Translating Physical Business Skills Into Digital Interactions
I’ve spoken to quite a few people lately in traditionally less-digital industries like insurance and human resources, and I’ve noticed a trend of near-despair in these conversations. Many of them have well-established careers spanning decades, and their work is built on face-to-face interactions.
They’ve excelled in their fields by having a firm handshake, the keen ability to read body language, the know-how to effectively run large events and the power to speak compellingly to a room full of people. The skills they’ve worked so hard to develop can’t be used in the environment we’re living in.
As much as we’d all like to believe things will go “back to normal” sometime soon, the reality is that we’re likely to operate in a socially distant ecosystem longer than many might prefer. This means that many of the digital interactions we’re having now will persist. People may get accustomed to them and come to accept that it’s easier and more convenient to do things this way.
If you’re a service provider or salesperson, not being able to connect in person is a massive hurdle. Consider this a guide. There are three distinct areas that you’ll need to translate to digital applications. This is how I recommend tackling them.
1. Communicating Effectively
It’s not uncommon to hear the refrain “Let’s just meet in person — it’s easier.” For many people, there is a trust factor involved in seeing someone eye to eye. Having an open, free-flowing discussion is simply easier in person.
When people can’t meet in person, the impulse is to default to phone communication. But we’re going to have to build relationships digitally and visually on an ongoing basis, and doing so only on the phone will become ineffective. It’s easy to become disconnected and distracted if the phone is the only mode of interaction over an extended period of time.
What you need to focus on is being “multichannel.” To steal an idea from e-commerce, you as a salesperson or service provider should be anywhere your customers are. Whether that’s WhatsApp, Google Hangouts, Skype, Zoom, GoToMeeting, FaceTime or Facebook Messenger, it doesn’t matter. If you want to be a service provider in a digital age, you have to go where people are.
As this new reality rolls on, people will become more fluent, and common ecosystems will develop. But the onus is on you as the service provider to be available and ready on all channels. It’s not up to your customer to figure out how to use your preferred corporate systems.
I find WhatsApp to be the lowest common denominator. If you can convince someone to install it on their phone, you can easily connect over video. It’s quite easy to adopt, no matter what kind of phones you and your customers have.
2. Selling Your Ideas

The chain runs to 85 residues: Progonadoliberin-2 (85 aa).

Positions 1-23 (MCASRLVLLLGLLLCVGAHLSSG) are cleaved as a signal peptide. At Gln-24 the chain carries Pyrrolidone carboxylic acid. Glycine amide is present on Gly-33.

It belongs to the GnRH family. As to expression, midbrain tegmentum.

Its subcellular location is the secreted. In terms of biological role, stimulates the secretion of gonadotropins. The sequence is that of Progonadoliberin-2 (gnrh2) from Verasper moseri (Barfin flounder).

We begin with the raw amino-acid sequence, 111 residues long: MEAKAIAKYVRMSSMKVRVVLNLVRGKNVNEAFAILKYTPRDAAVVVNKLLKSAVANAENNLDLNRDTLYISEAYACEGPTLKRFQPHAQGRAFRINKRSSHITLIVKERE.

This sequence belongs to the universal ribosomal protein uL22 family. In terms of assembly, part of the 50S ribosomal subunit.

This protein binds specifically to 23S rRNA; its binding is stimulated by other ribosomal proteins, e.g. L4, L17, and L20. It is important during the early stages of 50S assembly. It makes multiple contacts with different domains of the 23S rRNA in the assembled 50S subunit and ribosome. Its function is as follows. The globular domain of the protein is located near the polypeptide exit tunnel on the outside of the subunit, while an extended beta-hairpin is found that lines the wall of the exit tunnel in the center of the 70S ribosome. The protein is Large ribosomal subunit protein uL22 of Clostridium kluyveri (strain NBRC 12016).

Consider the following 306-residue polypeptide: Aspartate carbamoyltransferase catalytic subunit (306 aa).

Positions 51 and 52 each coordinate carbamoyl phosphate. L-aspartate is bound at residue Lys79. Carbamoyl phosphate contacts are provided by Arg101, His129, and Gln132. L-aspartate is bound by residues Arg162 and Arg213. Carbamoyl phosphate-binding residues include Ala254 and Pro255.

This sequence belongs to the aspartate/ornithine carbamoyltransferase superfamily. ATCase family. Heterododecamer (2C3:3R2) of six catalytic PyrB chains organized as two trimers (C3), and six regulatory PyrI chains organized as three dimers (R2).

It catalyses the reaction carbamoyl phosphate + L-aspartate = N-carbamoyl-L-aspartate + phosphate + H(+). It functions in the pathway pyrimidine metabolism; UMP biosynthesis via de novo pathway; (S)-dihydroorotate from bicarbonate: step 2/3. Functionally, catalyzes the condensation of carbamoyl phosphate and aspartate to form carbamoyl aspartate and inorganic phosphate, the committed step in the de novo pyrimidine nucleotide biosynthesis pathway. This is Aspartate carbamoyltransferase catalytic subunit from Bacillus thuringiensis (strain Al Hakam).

I love working in a conference room full of people. But replicating the organic way ideas are built in person in a digital world can be difficult.
This is why you must develop the ability to make good digital pitches. This means investing in good-quality internet, Wi-Fi, audio, headphones and a microphone. To excel at explaining your ideas digitally, you’ll also need to go all-in on videoconferencing and have a solid pitch ready to deploy.
Regardless of how it’s delivered, don’t forget that a pitch is about telling a story. It isn’t one size fits all. Make sure you’re curating your pitch and content specifically for the people you’re serving.
Additionally, you need to invest the time into making it a quality pitch. Practice selling it — to your colleagues, your boss, your spouse. Do whatever it takes to become good at delivering the pitch. Know the material inside and out. Anticipate the objections and conversations that will happen, and know how you’ll respond to them.
For this to work, you must have good internet and Wi-Fi. When this pandemic first took hold, we were all struggling to get our stuff together. You should already have upgraded your setup if this kind of work is part of your gig.
Ensure that your upload speed is at least 3-5 Mbps. Upgrade your router. Don’t rely on laptop microphones — the sound quality is abysmal. Lastly, always record the session and offer that recording to the customer so they can share it easily within their company.
3. Building Trust
Typically, trust is built by tackling obstacles together. It happens over late-night work sessions or time spent organizing events. Reading body language is also important but is obviously harder to do right now. You can hear tone and inflection on voice calls, but it’s not the same.
I recommend trying to focus on connecting consistently. This means scheduled connections (whether weekly or daily) as well as informal communication like forwarding them an email of something you thought would be valuable or sending a text to check on how a launch went.
The customer should know that they’ll be able to get a hold of you no matter what. They should feel like they can “drop by the office” anytime — in a digital way. And you have to be the one to open the door so people know they can communicate with you in this way.
Always push to use video. Regardless of whether they have their video on, set up the meeting on video so they can see you. Show them that you’re there. That this time is important to you and you’re giving them your full attention. If you show up like this, time and time again, you’ll begin to build their trust.
Lastly, remember that everything is harder for everybody right now. Put yourself in the client’s shoes. What was enough six months ago isn’t going to be enough now. The way we react to situations and how we look at the world has changed. Go into things understanding that you’re going to have to do a bit more to gain and build trust.
This article first appeared on forbes.com on August 21, 2020